As a minority shareholder, where the actions by the board of directors are unfairly prejudicial towards you, you may be entitled to bring an action under s994 of the Companies Act 2006 (the Act). 

In recent cases, the courts have adopted a narrow approach to the question of what constitutes unfair conduct, and whilst actions may be unfair, they may not be sufficient to warrant a claim under the Act. 

In the case of Re Cardiff City Football Club (Holdings) Ltd [2022] EWHC 2023 (Ch), the court provided a useful guide as to circumstances where conduct which is unfair to a minority shareholder will not meet the test for unfairly prejudicial conduct under the Act. 

Myerson's Dispute Resolution Team explore the test for unfair prejudice under s.994 of the Act and the unique case of Cardiff City Football Club (Holdings) Ltd.

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What is the test for unfair prejudice under s.994 of the Act?

To succeed under s.994 of the Act, a shareholder must show they have been subjected to unfairly prejudicial conduct by directors or shareholders of the company.

The test is objective, and the court will take into account whether a hypothetical reasonable bystander would consider the conduct unfair. 

The court will consider various factors, including:

(1) Whether the unfairly prejudicial conduct is by the company in respect of the company's affairs, namely management decisions (whether they are carried out by directors or shareholders). 

(2) The conduct relates to the interests of shareholders with respect to their shareholding. 

(3) The petition can be based on a single act or omission or future conduct. 

(4) The conduct must be both unfair and prejudicial. It is not enough to say that an action is unfair but that it has caused, or will cause, some tangible detriment to the petitioner. 

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Case background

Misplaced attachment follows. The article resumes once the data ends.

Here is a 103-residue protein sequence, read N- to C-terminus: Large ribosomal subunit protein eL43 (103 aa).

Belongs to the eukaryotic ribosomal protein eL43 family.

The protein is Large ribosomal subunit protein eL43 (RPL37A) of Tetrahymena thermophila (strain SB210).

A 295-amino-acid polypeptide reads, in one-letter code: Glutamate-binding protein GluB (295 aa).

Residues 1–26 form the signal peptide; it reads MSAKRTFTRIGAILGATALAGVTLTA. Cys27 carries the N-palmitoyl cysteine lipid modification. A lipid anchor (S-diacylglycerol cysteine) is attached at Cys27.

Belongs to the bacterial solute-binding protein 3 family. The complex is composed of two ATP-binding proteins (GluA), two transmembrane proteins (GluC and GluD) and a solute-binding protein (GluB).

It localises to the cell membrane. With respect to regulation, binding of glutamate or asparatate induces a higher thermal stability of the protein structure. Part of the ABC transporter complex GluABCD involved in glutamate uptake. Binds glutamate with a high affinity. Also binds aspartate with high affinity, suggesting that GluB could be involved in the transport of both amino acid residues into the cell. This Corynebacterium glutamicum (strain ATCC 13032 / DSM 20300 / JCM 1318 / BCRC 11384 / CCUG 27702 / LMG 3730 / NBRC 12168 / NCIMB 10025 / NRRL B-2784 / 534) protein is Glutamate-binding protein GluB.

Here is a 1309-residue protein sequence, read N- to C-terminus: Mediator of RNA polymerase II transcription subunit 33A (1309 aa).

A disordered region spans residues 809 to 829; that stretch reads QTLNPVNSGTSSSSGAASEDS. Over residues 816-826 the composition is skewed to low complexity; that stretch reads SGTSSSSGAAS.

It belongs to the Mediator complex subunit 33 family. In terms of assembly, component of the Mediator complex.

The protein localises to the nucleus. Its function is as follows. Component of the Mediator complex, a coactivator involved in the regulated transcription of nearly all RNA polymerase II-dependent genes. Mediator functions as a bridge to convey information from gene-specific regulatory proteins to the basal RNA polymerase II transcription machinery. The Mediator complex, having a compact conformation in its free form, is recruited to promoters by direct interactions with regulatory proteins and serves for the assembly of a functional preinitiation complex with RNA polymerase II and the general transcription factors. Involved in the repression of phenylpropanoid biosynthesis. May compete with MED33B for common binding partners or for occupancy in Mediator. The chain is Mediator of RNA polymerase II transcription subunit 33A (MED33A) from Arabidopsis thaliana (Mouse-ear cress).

Mr Tan was a majority shareholder of Cardiff City Football Club (Holdings) Ltd (the company), holding 94.22% of the total shares.

He was also a significant creditor of the company.

Mr Isaac was a minority shareholder of 3.97% who had fallen out with Mr Tan. Although Mr Isaac had tried to sell his shares to Mr Tan, Mr Tan had refused. 

In 2018, two of the company's directors, one of whom was a nominee for Mr Tan, resolved to offer new shares, which Mr Tan accepted, in consideration for Mr Tan writing off £67 million of the debt owed to him by the company.

As a result, Mr Tan's shareholding rose to 98.3%, and Mr Isaac's shareholding was diluted to 1.18%. 

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The petition

Mr Isaac issued an unfair prejudice petition on the basis the offer of shares was orchestrated by Mr Tan to dilute his shares, citing Mr Tan's personal animosity towards him.

Further, he alleged the directors had breached their duties under the Act by rubber stamping Mr Tan's decision, namely to exercise independent judgement (s.173) and failure to use their powers to allot shares for a proper purpose (s.171). 

Mr Tan and the Company, as respondents to the petition, claimed the shares were issued for the purpose of improving the club's financial position and that the underlying decision was motivated by sound commercial reasons.